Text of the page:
Nearly a decade ago, I had the opportunity to watch my first Kentucky Derby—not in the whitewashed grandstands
of Churchill Downs but with my mom, sitting atop the floral quilt at the foot of her bed. We’d spent the
afternoon together, wandering through a garden nursery. My mom had mentioned she’d like to watch the race
and we had better hurry if she was going to make it home in time. As we’d driven, she proceeded to tell me
how my grandpa had always loved the Kentucky Derby and how, as a girl, she had visited Churchill Downs and
even toured the stables. It was a side of my mom I had not known until that day.
As we pulled into her driveway, she’d raised a single finger and cheerfully beckoned me inside to watch my
first Kentucky Derby. Despite my lack of enthusiasm, I had agreed, and a few minutes later we were watching
a magnificent procession of perfectly groomed horses, reminiscing about Grandpa and cheering for the
As the years have come and gone, the memory of that Saturday afternoon has become increasingly special to
me, and I recall it each spring with great fondness. Little did my mom know what a treasure she had revealed to me that day—a cherished
memory of her father—a precious glimpse into the unknown world of my grandpa. Oh, how I adored my grandpa. I loved his long, blue Buick and
his fancy driving hats. I loved his cheerful smile and his sparkling eyes. I loved his fun-loving nature and how he calmed Grandma’s nerves as we ran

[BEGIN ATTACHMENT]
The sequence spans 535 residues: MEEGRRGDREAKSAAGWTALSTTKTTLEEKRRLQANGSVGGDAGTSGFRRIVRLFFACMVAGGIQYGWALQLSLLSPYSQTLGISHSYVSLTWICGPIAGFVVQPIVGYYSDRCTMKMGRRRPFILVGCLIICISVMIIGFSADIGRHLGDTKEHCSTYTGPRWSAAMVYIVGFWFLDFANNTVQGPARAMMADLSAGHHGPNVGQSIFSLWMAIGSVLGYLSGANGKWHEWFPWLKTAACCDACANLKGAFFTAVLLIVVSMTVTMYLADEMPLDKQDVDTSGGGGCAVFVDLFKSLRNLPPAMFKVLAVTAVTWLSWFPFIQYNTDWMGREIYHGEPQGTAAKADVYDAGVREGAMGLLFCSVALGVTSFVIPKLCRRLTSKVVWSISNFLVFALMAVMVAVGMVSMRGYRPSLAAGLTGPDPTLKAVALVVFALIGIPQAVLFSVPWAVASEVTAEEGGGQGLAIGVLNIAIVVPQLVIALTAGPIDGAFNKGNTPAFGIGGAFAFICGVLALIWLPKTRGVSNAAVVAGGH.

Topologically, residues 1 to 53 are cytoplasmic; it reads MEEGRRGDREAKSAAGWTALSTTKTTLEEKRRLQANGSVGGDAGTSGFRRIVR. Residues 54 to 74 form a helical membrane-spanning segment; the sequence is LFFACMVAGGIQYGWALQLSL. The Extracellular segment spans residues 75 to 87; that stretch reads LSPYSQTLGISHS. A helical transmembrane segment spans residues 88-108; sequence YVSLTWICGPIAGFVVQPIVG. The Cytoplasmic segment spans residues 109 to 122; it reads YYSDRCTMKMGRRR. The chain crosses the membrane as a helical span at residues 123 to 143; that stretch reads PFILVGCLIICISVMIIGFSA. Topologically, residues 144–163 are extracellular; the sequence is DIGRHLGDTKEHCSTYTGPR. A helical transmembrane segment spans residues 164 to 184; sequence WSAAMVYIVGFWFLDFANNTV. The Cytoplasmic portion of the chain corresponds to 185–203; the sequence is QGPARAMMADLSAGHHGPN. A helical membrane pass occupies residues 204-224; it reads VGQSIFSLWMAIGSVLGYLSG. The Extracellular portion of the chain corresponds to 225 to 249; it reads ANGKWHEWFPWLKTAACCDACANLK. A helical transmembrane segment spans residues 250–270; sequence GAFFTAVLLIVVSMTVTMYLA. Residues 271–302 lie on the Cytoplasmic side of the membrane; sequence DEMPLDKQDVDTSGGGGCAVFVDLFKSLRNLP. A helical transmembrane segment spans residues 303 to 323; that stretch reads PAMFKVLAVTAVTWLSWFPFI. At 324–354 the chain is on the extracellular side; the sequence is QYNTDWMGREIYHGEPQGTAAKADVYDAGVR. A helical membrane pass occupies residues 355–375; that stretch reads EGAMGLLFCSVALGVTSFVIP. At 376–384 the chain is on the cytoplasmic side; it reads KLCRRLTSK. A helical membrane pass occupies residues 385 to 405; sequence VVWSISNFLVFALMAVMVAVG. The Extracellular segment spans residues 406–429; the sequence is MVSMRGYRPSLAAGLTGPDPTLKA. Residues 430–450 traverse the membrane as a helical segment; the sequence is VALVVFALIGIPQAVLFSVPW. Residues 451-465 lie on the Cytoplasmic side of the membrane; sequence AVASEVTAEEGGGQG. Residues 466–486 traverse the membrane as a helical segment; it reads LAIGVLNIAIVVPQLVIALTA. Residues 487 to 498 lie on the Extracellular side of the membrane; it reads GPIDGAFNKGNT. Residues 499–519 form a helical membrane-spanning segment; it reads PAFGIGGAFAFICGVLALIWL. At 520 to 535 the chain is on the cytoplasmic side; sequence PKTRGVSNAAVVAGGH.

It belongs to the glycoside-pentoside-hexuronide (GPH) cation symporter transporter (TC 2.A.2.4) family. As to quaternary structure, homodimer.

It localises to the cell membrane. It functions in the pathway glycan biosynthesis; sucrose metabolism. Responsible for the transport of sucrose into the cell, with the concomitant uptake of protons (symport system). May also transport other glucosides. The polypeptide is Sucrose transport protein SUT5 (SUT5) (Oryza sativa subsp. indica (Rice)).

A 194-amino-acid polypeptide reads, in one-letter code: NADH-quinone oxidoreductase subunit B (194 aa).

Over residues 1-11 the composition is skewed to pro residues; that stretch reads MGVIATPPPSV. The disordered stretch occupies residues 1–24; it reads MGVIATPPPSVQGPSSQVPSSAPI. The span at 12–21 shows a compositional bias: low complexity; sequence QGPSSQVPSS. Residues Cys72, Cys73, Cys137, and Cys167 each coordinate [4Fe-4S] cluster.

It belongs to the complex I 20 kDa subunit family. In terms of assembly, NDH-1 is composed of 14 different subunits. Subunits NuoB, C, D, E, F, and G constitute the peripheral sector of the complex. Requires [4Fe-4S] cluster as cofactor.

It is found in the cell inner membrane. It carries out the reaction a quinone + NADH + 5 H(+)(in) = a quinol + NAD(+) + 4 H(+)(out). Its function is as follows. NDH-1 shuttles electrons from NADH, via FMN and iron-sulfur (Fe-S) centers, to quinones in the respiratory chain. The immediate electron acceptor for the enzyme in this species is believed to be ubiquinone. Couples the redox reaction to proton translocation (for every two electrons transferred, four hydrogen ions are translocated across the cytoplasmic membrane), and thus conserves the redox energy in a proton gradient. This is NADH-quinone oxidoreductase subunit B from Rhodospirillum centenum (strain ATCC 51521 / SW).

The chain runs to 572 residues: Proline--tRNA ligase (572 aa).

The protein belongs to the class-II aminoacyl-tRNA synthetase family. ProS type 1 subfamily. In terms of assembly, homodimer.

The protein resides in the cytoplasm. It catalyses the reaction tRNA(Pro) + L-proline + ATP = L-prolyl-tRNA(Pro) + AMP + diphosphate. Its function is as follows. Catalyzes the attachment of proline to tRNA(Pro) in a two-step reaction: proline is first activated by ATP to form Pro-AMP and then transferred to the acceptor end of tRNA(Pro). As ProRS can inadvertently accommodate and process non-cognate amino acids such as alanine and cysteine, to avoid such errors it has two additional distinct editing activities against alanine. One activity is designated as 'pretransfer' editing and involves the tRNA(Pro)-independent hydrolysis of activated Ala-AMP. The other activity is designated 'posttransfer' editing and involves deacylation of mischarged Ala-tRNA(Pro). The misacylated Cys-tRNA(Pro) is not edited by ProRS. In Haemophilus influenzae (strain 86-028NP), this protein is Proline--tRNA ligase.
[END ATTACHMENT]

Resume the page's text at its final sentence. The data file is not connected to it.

up and down the irrigation ditch and climbed to the top of the apple tree. I loved watching him dig potatoes and burn leaves. I loved hearing him
play the harmonica, and I loved hearing him sing “Tiny Bubbles.” Most of all, I loved knowing Grandpa was a man of great faith. He walked in paths of
righteousness. He loved the Lord, and I knew it.
I remember the day he died like it was yesterday. It was tragic and very unexpected. I remember what I was wearing and where I was when I heard the
news. I was twelve years old, and had stayed home sick from school. It was my uncle’s birthday, it was springtime, and grandpas just didn’t die. Oh,
how I have missed him over the years.
Long after Grandpa and Grandma died, I was particularly burdened with some difficult personal problems, and I desperately needed peace. I found
myself driving up the hill on Wander Lane toward their house—half expecting to see Grandpa out working in the yard. Instead, I saw that the happy
yellow paint had been replaced by more modern taupe-colored siding, and the gigantic pine tree had been cut down. As I parked my car across the
street, a feeling of sadness surged through me. I sat for a long while imagining the house from my childhood, and then the sought-after feelings of
peace calmed my soul, so powerful was the lasting influence of my beloved Grandpa.
As we prepare to celebrate Father’s Day, I hope you will have occasion to reflect on the special memories and moments in your life that convey the sweet
influence of your father, your grandfathers, and especially the Father of us all—symbols of goodness, strength, and righteousness. I hope, too, that you
find those long-awaited moments of peace that will help bring you closer to that Heavenly Father who waits so eagerly to bless you.
ASSORTED FATHER'S DAY HOME ACCENT DECOR
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